Shale Gas and Foreign Policy: A "Highly Uncertain" Gamble for America

The Obama administration has systematically ignored the environmental risks of fracking and on several occasions it has even suppressed science to pave the way for increased shale drilling, according to a recent report by the environmental group Earthworks. The report focuses on Karnes County, TX, in the heart of the Eagle Ford shale region, where state regulators found levels of airborne contaminants so high that inspectors evacuated themselves – but failed to fine the companies involved or warn residents living nearby.

From the regulators in Texas to the United States EPA, government agencies are running away from their own data showing that fracking pollution is harming communities,” said Jennifer Krill, Executive Director of Earthworks. “We are seeing a pattern from Karnes County TX to Dimock PA to Pavilion WY - where oil and gas is being produced, oil and gas impacts are being ignored.”

For the past several years the oil and gas industry has enticed Republicans and Democrats alike with promises that shale reserves can offer the U.S. renewed energy independence. The hope is that vast and newly-tapped supplies of domestic gas and oil will help shift the geopolitical balance, lessening American and European reliance on Russia and countries in the Middle East. This newly perceived leverage has even emerged recently as a bargaining chip in trade talks and negotiations with gas-importers like Japan.

The Obama administration has hailed the drilling boom, sending strong signals about its support for continued fracking. “The natural gas boom has led to cleaner power and greater energy independence,” President Obama said in his 2013 State of the Union address. “We need to encourage that.”

But banking on the continued shale boom is a major gamble, as productivity has already fallen in shale gas plays across the U.S.

The geopolitical sway promised by a vast new supply of American fossil fuels may be one of the oil and gas industry’s most alluring talking points to politicians. Members of both parties have begun banking on the continuation of the shale boom to promote their agendas both domestically and abroad. Export the gas, they say, and U.S. influence will grow.

Proponents of exporting natural gas are blunt in describing their motivations. ““Allowing our strong allies like NATO and Japan to have access to Oklahoma’s abundant natural gas improves our foreign policy posture and encourages domestic energy expansion,” said Senator Jim Inhofe (R-OK), as he promoted a bill he co-sponsored in January, the“Expedited LNG for American Allies Act of 2013.”

The Trans Pacific Partnership currently being negotiated will have major implications for U.S. natural gas exports to Japan. And the promise of natural gas has been a major incentive for Japan to join that free trade agreement, especially in the aftermath of Fukushima.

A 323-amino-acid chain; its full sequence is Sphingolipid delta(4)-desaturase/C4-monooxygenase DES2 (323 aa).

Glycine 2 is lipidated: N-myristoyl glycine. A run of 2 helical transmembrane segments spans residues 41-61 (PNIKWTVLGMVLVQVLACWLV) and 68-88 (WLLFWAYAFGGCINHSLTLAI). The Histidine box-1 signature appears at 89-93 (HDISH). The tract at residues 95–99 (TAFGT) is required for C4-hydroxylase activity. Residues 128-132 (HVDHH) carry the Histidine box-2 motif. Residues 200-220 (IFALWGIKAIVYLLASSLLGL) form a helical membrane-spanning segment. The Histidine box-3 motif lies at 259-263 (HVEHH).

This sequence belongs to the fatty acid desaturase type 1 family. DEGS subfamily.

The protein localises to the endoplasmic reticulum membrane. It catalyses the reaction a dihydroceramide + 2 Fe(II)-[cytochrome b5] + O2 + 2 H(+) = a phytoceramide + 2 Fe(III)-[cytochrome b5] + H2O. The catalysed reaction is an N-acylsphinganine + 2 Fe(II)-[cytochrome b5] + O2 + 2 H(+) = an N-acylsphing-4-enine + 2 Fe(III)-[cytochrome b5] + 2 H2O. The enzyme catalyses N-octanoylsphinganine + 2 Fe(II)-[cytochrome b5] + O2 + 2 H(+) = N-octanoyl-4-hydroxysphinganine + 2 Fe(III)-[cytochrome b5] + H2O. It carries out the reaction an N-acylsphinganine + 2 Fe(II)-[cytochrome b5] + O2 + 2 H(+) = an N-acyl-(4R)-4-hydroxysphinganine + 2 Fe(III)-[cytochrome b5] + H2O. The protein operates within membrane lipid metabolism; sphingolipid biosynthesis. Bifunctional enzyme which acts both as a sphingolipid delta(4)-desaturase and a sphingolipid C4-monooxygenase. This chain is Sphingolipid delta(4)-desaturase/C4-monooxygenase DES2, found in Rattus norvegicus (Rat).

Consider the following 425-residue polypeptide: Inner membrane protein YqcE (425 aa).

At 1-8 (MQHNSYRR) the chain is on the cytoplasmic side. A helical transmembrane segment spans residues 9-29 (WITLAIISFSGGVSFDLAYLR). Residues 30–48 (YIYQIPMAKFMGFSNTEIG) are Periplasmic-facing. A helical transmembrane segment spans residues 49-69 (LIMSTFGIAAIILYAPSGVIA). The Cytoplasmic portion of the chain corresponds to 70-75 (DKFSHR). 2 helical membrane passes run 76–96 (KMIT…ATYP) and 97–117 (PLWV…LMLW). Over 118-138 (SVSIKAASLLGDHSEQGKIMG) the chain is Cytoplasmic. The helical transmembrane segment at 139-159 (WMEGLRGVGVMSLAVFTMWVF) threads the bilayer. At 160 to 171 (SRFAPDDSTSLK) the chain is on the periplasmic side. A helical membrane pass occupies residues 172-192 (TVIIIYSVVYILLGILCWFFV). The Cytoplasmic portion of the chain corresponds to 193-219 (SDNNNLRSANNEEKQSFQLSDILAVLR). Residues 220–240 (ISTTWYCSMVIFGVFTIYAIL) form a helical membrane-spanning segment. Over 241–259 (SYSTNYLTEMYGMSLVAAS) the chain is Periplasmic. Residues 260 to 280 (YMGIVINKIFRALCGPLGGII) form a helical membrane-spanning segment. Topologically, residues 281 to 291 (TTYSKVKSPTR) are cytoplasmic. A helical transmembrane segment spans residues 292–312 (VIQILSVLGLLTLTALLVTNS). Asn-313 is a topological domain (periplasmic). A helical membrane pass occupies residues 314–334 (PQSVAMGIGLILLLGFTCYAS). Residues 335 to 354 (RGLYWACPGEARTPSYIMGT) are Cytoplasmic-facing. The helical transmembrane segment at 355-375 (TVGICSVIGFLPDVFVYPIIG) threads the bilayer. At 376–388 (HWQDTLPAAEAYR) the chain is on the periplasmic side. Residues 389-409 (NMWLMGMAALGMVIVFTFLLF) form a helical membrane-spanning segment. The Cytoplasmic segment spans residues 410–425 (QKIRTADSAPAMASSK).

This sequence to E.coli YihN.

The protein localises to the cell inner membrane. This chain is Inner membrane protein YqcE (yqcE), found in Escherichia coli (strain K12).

During a visit to the White House last Friday, Prime Minister Shinzo Abe of Japan reportedly discussed two opportunities with President Obama that should be high on his broader second-term foreign policy agenda: A massive multinational trade deal and access to America’s newly abundant shale gas,” Ian Bremmer, author of “Every Nation for Itself: Winners and Losers in a G-Zero World” and David Gordon, former director of policy planning at the State Department, wrote in a New York Times editorial earlier this year. “Abe hopes that improving U.S.-Japanese ties will help his country win negotiating concessions on the trade deal and new energy supplies.

But if plans to export natural gas come to fruition, the U.S. will be staking not just its domestic energy policy, but also its foreign policy on industry projections that the fed’s own experts say are “highly uncertain.”

Recent innovations have given us the opportunity to tap large reserves –- perhaps a century’s worth of reserves, a hundred years worth of reserves -– in the shale under our feet,” President Obama said in 2011, announcing a plan to slash imports of foreign oil by a third, in large part by relying on fossil fuels from shale oil and gas.

The problem is that the U.S. simply does not have 100 years of shale gas reserves. That myth, though widely repeated in Washington, is based on a misunderstanding of how oil and gas reserves are calculated, and it’s nicely debunked here.

That particular statistic aside, experts from the oil and gas industry and government say that there is considerable uncertainty surrounding shale gas projections over the long run. “Higher volumes of shale gas production are central to … a transition to net exports,” said the Energy Information Administration in the most recent update of its closely-watched Annual Energy Outlook. The agency has warned that the U.S. could become a net importer of natural gas rather than an exporter if shale gas productivity falls short of industry promises. It described shale gas projections as “highly uncertain.”

“Many of the people promoting the 100-year myth were doing it for either financial or political reasons,” Bill Powers recently said in an interview with The Energy Report. “The government has the idea that if the U.S. were to become an LNG exporter through the rapid development of shale, we would lessen the importance of Russia on the world’s stage.”

The flip side, of course, is that if projections fall short, the consequences could be disastrous.

If the U.S. makes its shale resources a cornerstone of its foreign policy, it will be staking the future of U.S. national security to projections federal analysts describe as “highly uncertain.”

Photo Credit: White World Map, Oil rig and oil pump via Shutterstock.